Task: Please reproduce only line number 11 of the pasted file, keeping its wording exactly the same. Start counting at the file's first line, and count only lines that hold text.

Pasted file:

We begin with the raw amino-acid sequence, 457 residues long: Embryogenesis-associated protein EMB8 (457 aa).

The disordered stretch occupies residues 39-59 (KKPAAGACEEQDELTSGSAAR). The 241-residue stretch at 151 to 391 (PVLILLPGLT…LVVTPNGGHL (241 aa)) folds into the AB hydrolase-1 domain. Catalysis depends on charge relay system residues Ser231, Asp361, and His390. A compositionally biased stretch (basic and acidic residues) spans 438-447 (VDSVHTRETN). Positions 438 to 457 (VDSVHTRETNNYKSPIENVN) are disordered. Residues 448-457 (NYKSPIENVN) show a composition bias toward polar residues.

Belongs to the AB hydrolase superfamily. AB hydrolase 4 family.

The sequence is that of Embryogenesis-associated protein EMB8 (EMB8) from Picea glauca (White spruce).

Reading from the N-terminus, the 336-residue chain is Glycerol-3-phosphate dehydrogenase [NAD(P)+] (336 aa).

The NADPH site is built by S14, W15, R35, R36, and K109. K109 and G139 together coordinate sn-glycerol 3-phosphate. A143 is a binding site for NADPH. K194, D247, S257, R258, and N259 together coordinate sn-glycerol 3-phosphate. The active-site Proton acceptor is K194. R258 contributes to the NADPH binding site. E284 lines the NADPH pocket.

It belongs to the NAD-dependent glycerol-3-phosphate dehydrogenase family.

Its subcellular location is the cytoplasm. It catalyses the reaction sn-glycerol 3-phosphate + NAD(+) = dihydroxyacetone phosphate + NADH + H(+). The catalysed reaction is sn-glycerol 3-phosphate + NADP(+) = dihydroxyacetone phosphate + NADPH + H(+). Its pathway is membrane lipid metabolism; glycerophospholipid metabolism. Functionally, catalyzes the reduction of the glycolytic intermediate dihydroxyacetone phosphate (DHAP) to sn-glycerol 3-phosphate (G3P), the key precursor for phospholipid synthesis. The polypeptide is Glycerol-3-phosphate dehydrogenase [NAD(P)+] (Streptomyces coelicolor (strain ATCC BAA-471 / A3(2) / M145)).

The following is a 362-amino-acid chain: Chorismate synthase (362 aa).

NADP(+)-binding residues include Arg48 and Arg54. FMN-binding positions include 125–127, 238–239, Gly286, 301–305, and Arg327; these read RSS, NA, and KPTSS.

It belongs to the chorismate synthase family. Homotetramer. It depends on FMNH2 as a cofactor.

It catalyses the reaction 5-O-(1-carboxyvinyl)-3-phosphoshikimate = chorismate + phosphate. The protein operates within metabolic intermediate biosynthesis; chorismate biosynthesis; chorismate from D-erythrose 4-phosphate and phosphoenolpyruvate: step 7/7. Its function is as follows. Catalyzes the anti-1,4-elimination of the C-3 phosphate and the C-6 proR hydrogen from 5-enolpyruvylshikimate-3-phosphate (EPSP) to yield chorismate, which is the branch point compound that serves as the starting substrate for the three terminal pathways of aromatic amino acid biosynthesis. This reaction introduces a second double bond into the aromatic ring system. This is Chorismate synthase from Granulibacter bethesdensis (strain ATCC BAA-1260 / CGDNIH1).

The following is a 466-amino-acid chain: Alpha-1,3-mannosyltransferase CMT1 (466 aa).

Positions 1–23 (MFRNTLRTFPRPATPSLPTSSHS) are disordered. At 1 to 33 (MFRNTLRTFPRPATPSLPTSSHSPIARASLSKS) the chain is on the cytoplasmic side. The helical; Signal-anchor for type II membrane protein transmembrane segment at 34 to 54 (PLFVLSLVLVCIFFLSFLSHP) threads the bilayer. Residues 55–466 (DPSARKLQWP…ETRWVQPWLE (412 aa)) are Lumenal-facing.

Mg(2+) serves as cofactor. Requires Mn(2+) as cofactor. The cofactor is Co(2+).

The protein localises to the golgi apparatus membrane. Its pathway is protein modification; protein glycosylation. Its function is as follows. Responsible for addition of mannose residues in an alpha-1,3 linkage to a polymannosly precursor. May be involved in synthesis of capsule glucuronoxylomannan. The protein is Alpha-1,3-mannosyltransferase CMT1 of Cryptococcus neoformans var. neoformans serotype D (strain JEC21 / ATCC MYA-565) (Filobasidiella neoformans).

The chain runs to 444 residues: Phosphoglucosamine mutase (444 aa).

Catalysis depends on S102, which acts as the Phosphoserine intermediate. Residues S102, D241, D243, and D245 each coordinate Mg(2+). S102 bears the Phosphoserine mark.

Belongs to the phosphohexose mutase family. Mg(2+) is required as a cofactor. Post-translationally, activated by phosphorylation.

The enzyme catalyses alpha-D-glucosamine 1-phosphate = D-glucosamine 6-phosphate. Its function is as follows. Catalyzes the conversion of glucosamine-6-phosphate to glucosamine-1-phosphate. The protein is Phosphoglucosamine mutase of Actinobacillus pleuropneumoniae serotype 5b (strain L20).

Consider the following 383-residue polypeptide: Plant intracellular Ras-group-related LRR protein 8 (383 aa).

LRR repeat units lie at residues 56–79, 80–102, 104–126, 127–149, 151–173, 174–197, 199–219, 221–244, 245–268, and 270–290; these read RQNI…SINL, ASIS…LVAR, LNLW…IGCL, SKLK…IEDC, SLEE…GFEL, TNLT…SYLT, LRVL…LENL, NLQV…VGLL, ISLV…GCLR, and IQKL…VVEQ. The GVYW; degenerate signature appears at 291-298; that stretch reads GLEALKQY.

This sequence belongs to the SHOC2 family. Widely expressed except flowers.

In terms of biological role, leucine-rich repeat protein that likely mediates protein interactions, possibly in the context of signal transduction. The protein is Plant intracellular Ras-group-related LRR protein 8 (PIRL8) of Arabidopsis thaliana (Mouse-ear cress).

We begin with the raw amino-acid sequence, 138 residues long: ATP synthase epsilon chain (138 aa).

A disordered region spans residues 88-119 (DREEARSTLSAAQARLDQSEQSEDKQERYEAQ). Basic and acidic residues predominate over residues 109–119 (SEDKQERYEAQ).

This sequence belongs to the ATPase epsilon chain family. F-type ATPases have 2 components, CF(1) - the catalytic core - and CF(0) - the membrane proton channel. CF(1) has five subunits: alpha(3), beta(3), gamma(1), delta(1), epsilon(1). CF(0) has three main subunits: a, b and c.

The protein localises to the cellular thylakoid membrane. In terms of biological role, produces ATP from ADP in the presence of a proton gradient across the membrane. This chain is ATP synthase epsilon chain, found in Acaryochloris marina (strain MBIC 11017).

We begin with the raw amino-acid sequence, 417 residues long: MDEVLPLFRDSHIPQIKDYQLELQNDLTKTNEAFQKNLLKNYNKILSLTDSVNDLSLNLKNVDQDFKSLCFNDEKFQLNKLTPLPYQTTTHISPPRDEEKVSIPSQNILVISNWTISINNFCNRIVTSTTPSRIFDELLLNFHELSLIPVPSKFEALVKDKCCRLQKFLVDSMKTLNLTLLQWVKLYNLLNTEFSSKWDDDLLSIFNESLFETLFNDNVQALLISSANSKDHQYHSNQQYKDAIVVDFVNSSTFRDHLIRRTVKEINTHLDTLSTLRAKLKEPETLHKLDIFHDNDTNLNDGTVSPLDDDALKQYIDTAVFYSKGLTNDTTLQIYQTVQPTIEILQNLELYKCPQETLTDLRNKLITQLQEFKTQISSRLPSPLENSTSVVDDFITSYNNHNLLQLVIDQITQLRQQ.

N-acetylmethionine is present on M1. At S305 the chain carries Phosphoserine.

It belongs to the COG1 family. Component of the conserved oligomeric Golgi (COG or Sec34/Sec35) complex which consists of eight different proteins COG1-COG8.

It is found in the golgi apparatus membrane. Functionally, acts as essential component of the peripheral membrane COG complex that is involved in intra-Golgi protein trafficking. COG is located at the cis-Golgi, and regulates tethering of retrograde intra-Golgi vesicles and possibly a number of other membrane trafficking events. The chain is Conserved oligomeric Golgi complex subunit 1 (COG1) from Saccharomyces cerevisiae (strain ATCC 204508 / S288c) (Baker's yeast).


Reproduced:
It belongs to the chorismate synthase family. Homotetramer. It depends on FMNH2 as a cofactor.